I’ve chatted with Tim Sullivan quite a few times over the years from his solo singer-songwriter days in the early 2000s to his current gig as a member of The Shakes. In fact, it was in January of last year when I touched base with the musician once again after I learned about The Shakes. So when his name came up as the contact person for The Maine Dead Project, which will perform Saturday, Nov. 12, at Johnson Hall, I just had to have a conversation with him one more time.

Q: Are you still working with The Shakes?

Sullivan: Yeah, we’re still playing with The Shakes, yes.

Q: Now tell me about The Maine Dead Project, if you would be so kind.

Sullivan: Well, the Maine Dead Project formed the summer of 2015 and essentially we started with a residency gig in Portland, enjoyed doing it and then just sort of kept expanding on the catalog. Now we’re playing upwards of 150 Grateful Dead songs. We’re enjoying the music a lot, enjoying playing it, and with no preconception, we’re seeing where it goes and we’re having a good time doing it.

Q: Did I read someplace that you recreated an Augusta concert the Dead did sometime in the mid-’80s?


Sullivan: Okay, yes. So on Nov. 12 at Johnson Hall in Gardiner we’re going to do one of the two shows they did at the Augusta Civic Center in October of 1984. And where we’re actually playing the show in Gardiner right down the road, we thought it would be fun to cover one of those two shows. We haven’t really announced which one of the two we’re doing, but we kind of figured maybe some of the same people that were at that concert in ’84 might come out to the Johnson Hall show on the 12th.

Q: Are you old enough to have gone to the Augusta Civic Center shows yourself?

Sullivan: No, I would have been 9, so I guess technically I could have gone.

Q: How do you know about the songs the Dead performed those nights? Do you have access to a set list?

Sullivan: Well, most of that show is actually on YouTube through old, hand-held camera footage. But most of those shows you can listen to on www.archive.org. When we go to do a show, we’ll pull the show up and sort of get into that particular performance and kind of what they were going for. Obviously, we’re not going to play it note for note, but we’re going to try to tap into whatever they were sort of doing during that particular time period.

Q: That’s wild, just wild! So how many people are in the band?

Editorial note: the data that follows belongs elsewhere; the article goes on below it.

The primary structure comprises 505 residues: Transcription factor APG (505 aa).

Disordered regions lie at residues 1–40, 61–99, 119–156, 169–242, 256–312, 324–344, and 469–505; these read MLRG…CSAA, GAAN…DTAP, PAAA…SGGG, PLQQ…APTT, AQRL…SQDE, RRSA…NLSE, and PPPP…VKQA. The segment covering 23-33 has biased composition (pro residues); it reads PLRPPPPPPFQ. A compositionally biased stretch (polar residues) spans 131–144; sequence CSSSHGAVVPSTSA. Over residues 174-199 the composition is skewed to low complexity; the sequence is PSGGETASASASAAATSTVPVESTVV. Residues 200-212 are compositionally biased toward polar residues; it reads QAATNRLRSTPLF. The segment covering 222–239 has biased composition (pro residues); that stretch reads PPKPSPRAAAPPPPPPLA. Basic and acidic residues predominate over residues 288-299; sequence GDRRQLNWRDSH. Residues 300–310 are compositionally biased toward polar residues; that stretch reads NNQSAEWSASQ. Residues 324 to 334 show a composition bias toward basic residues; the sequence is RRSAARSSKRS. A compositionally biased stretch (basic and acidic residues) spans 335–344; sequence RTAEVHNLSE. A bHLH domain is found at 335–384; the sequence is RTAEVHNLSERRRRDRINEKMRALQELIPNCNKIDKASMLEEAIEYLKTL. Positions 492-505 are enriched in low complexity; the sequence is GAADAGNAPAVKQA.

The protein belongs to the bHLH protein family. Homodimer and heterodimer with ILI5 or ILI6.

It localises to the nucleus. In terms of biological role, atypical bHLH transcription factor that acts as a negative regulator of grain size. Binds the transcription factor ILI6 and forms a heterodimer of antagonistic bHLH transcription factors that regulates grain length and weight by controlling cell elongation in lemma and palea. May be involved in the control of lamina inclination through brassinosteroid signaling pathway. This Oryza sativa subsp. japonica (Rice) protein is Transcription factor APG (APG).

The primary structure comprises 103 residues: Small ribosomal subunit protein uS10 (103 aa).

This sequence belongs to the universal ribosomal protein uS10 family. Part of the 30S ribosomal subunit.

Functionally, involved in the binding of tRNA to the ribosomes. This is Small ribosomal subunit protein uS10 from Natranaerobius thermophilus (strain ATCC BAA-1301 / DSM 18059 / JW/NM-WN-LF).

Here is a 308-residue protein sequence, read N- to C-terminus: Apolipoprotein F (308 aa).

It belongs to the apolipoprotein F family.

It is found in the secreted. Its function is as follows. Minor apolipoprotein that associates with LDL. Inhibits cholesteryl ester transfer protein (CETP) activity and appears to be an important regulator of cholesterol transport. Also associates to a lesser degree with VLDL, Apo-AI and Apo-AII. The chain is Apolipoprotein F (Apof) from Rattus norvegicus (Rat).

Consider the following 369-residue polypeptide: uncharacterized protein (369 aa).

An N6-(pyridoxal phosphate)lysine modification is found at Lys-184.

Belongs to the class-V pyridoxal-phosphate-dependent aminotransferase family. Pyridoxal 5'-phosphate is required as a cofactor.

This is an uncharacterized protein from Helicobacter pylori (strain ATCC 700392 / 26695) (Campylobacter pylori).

Sullivan: There are six people. There are two drummers, which is the same as The Grateful Dead, and they are Christopher Sweet and Ryan Benoit. They’re good buddies from way back. The bass guitar player is Josh Robbins, keyboards is Justin Maxwell.

Q: How come that name strikes a familiar note?

Sullivan: Oh, he’s been playing around Hallowell with us forever. And then, for the Nov. 12 show, we will feature Joe Farrell. He’s from the band Percy Hill.

Q: And, of course, there is you.

Sullivan: Yes.

Q: On guitar, as well?


Sullivan: Yup.

Q: Now, who is vocalizing in the group?

Sullivan: I sing, Josh, Joe and Justin, all four of us sing. We take turns on lead vocals and we all sing harmony as well. Everybody except the two drummers sing.

Q: Now, with 150 Dead songs in your repertoire, will you have to learn anything new to recreate the ’84 Augusta show?

Sullivan: Yeah, I believe we’ll be debuting about three songs we have yet to play on this show.

Q: You’re in Bar Harbor for a show tonight (Oct. 21) with the band, correct?


Sullivan: Yeah, we’re doing two nights at Carmen Veranda here this weekend.

Q: Will you be doing those three songs to work them up and into your catalog?

Sullivan: I don’t think those are on the set list for this weekend. I think those are going to be first-time played at Johnson Hall.

Q: I don’t want to assume, but I’m pretty sure no albums will be coming out of this particular musical project, correct?

Sullivan: No, you’re right, but four of the members that are in this group are in The Shakes. I actually have four of these guys working on my next album with me that’s going to be coming out this winter at some point. So we do play original music together, a lot of us, but this is sort of a side, knock-off kind of project.

Q: Is there anything you’d like to pass on to the folks reading this about the upcoming show in Gardiner?

Sullivan: We’re just really excited to play Johnson Hall. They’ve done a lot of updates to the venue, (and) this will be our first show there. This is my hometown personally and a lot of us live close by, so it’ll be good to see some familiar faces. I would also like to add that we really appreciate all the support from everybody that’s come out to see us at our residency this summer at Portland House of Music.

Lucky Clark has spent 47 years writing about good music and the people who make it. He can be reached at [email protected] if you have any questions, comments or suggestions.

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